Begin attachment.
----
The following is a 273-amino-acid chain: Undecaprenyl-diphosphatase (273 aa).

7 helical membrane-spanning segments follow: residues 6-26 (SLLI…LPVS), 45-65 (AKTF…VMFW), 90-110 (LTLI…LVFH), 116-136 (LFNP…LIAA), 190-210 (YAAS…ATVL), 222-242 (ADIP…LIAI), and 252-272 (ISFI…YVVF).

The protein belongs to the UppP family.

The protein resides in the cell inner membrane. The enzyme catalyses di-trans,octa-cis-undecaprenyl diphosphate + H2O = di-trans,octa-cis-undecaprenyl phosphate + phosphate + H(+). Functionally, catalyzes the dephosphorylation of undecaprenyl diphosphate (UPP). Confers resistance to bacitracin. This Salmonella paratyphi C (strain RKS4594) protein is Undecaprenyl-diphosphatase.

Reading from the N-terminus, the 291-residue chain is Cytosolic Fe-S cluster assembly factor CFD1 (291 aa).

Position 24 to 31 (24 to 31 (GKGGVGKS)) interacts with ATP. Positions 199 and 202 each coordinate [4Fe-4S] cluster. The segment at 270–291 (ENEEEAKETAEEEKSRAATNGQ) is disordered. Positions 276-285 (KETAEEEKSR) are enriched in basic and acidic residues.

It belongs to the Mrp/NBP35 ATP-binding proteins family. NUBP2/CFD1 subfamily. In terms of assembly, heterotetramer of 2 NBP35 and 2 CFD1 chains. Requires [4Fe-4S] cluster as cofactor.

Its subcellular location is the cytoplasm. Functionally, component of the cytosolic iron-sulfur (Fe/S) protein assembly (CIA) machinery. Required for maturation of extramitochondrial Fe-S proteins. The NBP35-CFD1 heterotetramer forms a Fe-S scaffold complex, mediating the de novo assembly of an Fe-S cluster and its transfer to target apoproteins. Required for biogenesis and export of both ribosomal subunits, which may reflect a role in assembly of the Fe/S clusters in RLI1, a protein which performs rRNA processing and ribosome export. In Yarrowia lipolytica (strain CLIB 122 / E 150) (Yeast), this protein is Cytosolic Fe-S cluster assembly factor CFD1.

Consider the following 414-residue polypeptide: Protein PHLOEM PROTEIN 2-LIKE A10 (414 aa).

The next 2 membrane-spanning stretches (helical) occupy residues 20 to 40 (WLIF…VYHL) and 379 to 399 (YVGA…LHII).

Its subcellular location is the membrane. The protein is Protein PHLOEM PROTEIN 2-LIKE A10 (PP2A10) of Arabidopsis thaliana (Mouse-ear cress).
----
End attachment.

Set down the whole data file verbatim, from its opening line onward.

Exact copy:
The following is a 273-amino-acid chain: Undecaprenyl-diphosphatase (273 aa).

7 helical membrane-spanning segments follow: residues 6-26 (SLLI…LPVS), 45-65 (AKTF…VMFW), 90-110 (LTLI…LVFH), 116-136 (LFNP…LIAA), 190-210 (YAAS…ATVL), 222-242 (ADIP…LIAI), and 252-272 (ISFI…YVVF).

The protein belongs to the UppP family.

The protein resides in the cell inner membrane. The enzyme catalyses di-trans,octa-cis-undecaprenyl diphosphate + H2O = di-trans,octa-cis-undecaprenyl phosphate + phosphate + H(+). Functionally, catalyzes the dephosphorylation of undecaprenyl diphosphate (UPP). Confers resistance to bacitracin. This Salmonella paratyphi C (strain RKS4594) protein is Undecaprenyl-diphosphatase.

Reading from the N-terminus, the 291-residue chain is Cytosolic Fe-S cluster assembly factor CFD1 (291 aa).

Position 24 to 31 (24 to 31 (GKGGVGKS)) interacts with ATP. Positions 199 and 202 each coordinate [4Fe-4S] cluster. The segment at 270–291 (ENEEEAKETAEEEKSRAATNGQ) is disordered. Positions 276-285 (KETAEEEKSR) are enriched in basic and acidic residues.

It belongs to the Mrp/NBP35 ATP-binding proteins family. NUBP2/CFD1 subfamily. In terms of assembly, heterotetramer of 2 NBP35 and 2 CFD1 chains. Requires [4Fe-4S] cluster as cofactor.

Its subcellular location is the cytoplasm. Functionally, component of the cytosolic iron-sulfur (Fe/S) protein assembly (CIA) machinery. Required for maturation of extramitochondrial Fe-S proteins. The NBP35-CFD1 heterotetramer forms a Fe-S scaffold complex, mediating the de novo assembly of an Fe-S cluster and its transfer to target apoproteins. Required for biogenesis and export of both ribosomal subunits, which may reflect a role in assembly of the Fe/S clusters in RLI1, a protein which performs rRNA processing and ribosome export. In Yarrowia lipolytica (strain CLIB 122 / E 150) (Yeast), this protein is Cytosolic Fe-S cluster assembly factor CFD1.

Consider the following 414-residue polypeptide: Protein PHLOEM PROTEIN 2-LIKE A10 (414 aa).

The next 2 membrane-spanning stretches (helical) occupy residues 20 to 40 (WLIF…VYHL) and 379 to 399 (YVGA…LHII).

Its subcellular location is the membrane. The protein is Protein PHLOEM PROTEIN 2-LIKE A10 (PP2A10) of Arabidopsis thaliana (Mouse-ear cress).